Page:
NEW YORK — Two US Jewish groups quickly denounced the contentious nation-state bill Knesset members passed into law overnight Wednesday, claiming the legislation undermines Israel’s democratic foundation.
Shortly after lawmakers approved the bill, which, for the first time, enshrines Israel as “the national home of the Jewish people” in its quasi-constitutional Basic Laws, American Jewish Committee and Reform movement leaders castigated the measure as codifying a system of discrimination against Arabs and other minorities.
“This is a sad and unnecessary day for Israeli democracy,” said Rick Jacobs, president of the Union for Reform Judaism, which represents the largest Jewish denomination in the United States. “The damage that will be done by this new Nation-State law to the legitimacy of the Zionist vision and to the values of the state of Israel as a democratic — and Jewish — nation is enormous.”
The nation-state bill provoked deep division in Israel, with proponents arguing it equalized Jewish and democratic values while critics saw it as prejudicial — granting Israel’s non-Jewish citizens with a diminished status.
Prime Minister Benjamin Netanyahu was one of its firmest supporters. After the bill passed into law, he said it marked “a pivotal moment in the annals of Zionism and the State of Israel.”
Meanwhile, Joint (Arab) List MK Jamal Zahalka tore up a text of the bill to shreds from his Knesset podium. “I declare with astonishment and sorrow the death of democracy,” said his fellow party member Ahmad Tibi. “The funeral will take place today in the plenum.”
The law also declares Jerusalem as the capital of Israel, sets the Hebrew calendar as the state’s official calendar and recognizes Jewish holidays.
One clause downgrades the Arabic language from official to “special” standing. Despite the text cryptically stating that provision “does not harm the status given to the Arabic language before this law came into effect,” one US Jewish group cast that clause as harmful.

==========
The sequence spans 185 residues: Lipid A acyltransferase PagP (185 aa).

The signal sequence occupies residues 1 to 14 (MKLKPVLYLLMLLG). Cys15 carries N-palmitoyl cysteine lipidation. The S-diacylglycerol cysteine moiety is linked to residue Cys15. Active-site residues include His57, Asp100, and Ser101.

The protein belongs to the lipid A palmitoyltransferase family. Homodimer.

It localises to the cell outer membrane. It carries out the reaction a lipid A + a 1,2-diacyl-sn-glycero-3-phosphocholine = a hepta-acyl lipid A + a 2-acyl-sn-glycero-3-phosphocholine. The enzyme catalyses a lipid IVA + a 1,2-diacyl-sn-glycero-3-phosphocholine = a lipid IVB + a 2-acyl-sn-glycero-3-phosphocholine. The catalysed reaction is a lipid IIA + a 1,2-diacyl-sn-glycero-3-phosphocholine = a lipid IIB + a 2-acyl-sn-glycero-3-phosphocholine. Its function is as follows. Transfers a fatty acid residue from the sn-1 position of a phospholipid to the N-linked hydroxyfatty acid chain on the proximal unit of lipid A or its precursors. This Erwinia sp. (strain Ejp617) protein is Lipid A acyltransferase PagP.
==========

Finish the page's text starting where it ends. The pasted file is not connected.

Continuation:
The American Jewish Committee put out a statement saying it was “deeply disappointed” in the legislation, and cited that section of the bill as a key reason why.
The Jewish advocacy group said that change “not only directly affects the 21 percent of Israel’s citizens who comprise the country’s largest minority, but it also would appear to work against the government’s ongoing efforts to encourage the use of Arabic, given Israel’s location in the Middle East.”
It also bemoaned another clause that says Israel views Jewish settlement as a national value, which AJC said can be seen as a “euphemism for the originally proposed endorsement of support for Jewish-only communities in Israel.”
Like Israel’s constitution, Basic Laws underpin the country’s legal system, and they are more difficult to repeal than regular laws. The nation-state law was first proposed in 2011 by Avi Dichter, then an opposition Knesset member with the centrist Kadima party and now a prominent Likud MK.
The bill had seen numerous rewrites and parallel proposals, all the while remaining a heated point of controversy among Israelis and diaspora Jews.
Even after its passage Wednesday night, American Jewish leaders who were the loudest critics of the bill vowed to carry on in opposition of policies they feel corrupt Israel’s democratic trajectory.
Said Jacobs: “There are millions of us who are united in our opposition to this new law and fortified in our determination to continue to fight for an Israel that will be true to its own founding declaration of equality for all within its land, with the freedom to worship and to live with true hope for the future.”